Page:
The balance of specially serviced CMBS loans posted its eighth consecutive monthly decrease in November, but analysts at Deutsche Bank said in their 2013 CMBS outlook report that loans are not being modified or liquidated like they used to be.

CMBS loans are transferred to special servicing upon default or perceived imminent default, as the master servicer or special servicer determines. The total specially serviced balance (including performing and nonperforming transferred assets) has declined by $2.4 billion to $62.4 billion in Nov., and is now $18.4 billion lower than its peak, reached in May 2011, according to Citigroup’s Dec.5, securitization report.

Analysts at Citigroup said in the report that they expect servicers will continue to aggressively work down these loans for the next couple of years, as they prepare for an anticipated influx of loans starting in 2015 with the 2005-vintage ten-year balloon maturities.

Two notable large liquidations that took place in the last quarter are the Westin O’Hare Loan, a hotel in Chicago, Illinois and the Highland Mall loan, a regional mall in Austin, Texas.

According to a Moody’s Investors Service Dec. 5, report, the Westin O’Hare Loan is now the fifth largest liquidated loan to date. The loan was securitized in MSC 2006-IQ12 as two pari-passu A-Notes with a total outstanding balance of $101.0 million. The Highland Mall is now the seventh largest liquidated loan to date. The loan was securitized in JPMCC 2002-CIBC4 with an original balance of $71.0 million.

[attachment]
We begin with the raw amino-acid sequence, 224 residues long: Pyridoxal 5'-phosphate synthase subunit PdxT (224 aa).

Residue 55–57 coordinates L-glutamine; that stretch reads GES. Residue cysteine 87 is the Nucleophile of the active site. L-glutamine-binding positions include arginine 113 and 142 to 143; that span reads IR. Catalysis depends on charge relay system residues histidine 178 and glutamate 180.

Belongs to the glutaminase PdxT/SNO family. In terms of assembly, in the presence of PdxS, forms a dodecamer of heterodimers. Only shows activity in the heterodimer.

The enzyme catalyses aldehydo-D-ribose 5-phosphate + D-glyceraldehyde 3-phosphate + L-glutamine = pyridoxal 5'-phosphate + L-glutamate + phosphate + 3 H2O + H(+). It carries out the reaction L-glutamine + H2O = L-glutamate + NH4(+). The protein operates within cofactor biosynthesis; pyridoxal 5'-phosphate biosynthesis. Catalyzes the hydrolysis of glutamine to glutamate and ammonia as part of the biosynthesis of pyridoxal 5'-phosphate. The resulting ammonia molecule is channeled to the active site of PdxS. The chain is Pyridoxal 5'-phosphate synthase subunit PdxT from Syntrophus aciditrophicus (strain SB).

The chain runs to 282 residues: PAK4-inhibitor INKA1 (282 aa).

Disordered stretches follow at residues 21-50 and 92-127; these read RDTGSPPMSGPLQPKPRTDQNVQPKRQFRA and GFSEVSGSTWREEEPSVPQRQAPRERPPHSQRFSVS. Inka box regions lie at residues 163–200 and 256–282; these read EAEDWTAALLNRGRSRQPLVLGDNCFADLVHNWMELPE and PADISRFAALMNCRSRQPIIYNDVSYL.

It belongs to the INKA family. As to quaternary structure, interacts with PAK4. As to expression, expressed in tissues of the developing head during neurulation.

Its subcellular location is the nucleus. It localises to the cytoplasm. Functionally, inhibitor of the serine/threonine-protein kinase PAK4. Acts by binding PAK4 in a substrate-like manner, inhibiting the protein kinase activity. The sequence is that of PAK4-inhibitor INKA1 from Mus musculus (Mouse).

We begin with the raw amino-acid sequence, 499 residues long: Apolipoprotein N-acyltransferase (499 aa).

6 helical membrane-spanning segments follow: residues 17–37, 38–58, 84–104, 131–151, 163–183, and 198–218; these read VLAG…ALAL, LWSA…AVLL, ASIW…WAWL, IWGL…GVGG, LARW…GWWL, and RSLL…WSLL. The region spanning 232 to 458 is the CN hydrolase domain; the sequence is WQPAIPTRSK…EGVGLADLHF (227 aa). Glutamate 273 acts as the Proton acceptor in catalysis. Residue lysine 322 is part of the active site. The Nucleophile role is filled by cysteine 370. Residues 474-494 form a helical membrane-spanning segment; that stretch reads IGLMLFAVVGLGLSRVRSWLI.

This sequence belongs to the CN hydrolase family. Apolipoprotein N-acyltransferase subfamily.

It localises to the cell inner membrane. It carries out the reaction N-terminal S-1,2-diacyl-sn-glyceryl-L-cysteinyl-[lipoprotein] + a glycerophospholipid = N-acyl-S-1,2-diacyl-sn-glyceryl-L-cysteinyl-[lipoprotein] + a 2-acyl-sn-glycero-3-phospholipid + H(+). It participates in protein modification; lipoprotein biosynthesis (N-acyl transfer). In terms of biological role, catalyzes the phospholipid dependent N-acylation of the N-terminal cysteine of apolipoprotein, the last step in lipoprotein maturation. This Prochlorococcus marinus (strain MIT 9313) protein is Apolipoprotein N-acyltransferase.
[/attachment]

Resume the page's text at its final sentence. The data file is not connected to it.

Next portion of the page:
But analysts at Deutsche Bank said they expect new modified loan balances could fall by 50% in 2013 and liquidation activity will fall around 20%, because servicers are increasingly seeking out alternative workout strategies or in some cases, delaying the workout in the hopes that an improving market would mean no modification was needed over 2012.

 “Stabilized property values and more capital in the market have not only helped reduce severities but have allowed some distressed properties a greater ability to right the ship,” the analysts said in the report. “Also, it stands to reason that most of the ‘worst’ loans were the first ones to get worked out and those that remain have more optionality.”

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